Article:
The plan grew out of an exceptional outreach process that included the recording of oral histories of long-time residents, and local artists who translated community voices through art, poetry, and photography. More than 70 events involved more than 1,200 people with the goal of overcoming a deep community distrust of planning, based on past experience. “No stone was left unturned in seeking community input and involvement. Workshops, porch talks, block parties, and pop-up activities were invaluable to build community trust, investment, and ownership in the plan,” the design team reports.


A collage of community engagement activities
Workshops, porch talks, block parties, and pop-up activities were invaluable to build community trust, investment, and ownership in the plan.

“The high hopes among Westside residents for a future filled with opportunities fueled the imagination of everyone who became part of the process, including all of us at the Chattanooga Housing Authority,” says Jim Levine, chairman of the Chattanooga Housing Authority Board of Directors. In addition to the CHA, partners include not-for-profits, foundations, residents, the City, service providers, and other Westside property owners and businesses.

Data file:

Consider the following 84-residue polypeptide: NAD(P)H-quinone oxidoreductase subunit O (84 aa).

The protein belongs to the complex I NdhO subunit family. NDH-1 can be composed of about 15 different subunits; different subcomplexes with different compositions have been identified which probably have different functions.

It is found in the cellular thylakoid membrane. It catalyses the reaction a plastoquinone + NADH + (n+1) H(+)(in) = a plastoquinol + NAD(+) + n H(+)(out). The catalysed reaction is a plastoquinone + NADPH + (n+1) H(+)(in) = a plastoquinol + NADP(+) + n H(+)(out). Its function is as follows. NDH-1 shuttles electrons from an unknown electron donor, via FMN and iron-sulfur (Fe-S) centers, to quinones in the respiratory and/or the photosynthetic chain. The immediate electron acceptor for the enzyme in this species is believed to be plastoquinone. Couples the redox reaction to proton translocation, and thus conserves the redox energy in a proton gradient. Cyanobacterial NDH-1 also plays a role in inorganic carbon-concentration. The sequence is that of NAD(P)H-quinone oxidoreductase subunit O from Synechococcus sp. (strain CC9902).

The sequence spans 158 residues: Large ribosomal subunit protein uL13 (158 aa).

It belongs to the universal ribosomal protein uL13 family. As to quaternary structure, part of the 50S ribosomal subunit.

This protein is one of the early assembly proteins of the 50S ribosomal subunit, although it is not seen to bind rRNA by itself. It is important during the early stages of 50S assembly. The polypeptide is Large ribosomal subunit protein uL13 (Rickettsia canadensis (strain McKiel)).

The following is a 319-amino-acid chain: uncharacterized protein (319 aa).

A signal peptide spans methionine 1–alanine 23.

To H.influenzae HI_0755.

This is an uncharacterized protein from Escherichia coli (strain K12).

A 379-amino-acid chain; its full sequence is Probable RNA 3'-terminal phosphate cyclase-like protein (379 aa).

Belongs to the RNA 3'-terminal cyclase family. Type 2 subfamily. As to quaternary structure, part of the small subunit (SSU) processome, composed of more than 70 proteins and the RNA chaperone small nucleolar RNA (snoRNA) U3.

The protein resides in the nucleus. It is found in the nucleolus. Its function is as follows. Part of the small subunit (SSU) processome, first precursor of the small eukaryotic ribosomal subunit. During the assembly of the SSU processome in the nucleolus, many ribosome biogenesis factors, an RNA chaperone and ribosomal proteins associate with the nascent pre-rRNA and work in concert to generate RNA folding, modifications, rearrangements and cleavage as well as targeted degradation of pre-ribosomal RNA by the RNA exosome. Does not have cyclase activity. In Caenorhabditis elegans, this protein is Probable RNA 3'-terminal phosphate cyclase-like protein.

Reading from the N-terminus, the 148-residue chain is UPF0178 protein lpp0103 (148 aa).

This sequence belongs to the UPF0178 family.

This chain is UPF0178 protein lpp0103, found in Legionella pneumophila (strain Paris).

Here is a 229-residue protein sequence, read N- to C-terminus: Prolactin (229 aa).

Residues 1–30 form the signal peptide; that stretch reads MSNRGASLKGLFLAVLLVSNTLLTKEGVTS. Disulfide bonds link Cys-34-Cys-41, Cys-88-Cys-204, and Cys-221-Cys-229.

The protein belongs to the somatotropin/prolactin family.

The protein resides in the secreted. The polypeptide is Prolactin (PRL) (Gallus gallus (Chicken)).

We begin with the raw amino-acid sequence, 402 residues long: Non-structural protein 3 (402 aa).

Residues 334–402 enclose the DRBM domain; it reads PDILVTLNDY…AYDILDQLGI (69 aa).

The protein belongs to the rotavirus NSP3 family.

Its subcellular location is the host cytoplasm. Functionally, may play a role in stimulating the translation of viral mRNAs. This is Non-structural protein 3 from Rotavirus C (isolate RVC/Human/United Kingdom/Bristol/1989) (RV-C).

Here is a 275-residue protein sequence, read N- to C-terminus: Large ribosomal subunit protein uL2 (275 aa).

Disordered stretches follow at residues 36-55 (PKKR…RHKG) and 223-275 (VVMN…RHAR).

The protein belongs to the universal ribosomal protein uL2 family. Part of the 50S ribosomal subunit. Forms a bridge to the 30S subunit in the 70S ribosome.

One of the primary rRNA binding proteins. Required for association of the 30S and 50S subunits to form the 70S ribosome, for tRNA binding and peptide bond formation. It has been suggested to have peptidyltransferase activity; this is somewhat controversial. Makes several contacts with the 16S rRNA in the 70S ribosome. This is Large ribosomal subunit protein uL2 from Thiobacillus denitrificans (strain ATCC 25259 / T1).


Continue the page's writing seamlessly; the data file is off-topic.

Key places and history

Sites deeply valued by the community were identified and preserved in the plan. “Residents identified three sacred places within the neighborhood,” the team explains. “At the heart of the plan, the historic James A. Henry school is reimagined as a community ‘hub’ for social services, arts, education and training opportunities. The nearby “Flagpole,” a historic gathering place, becomes the focal point of a new central green spine through the neighborhood along with one of the few mature trees, locally known as ‘Grace.’ ”


Renderings of a street and sidewalk view of Westside.
Key focal points for placemaking in the plan are shown, including preservation of the flagpole and tree at right.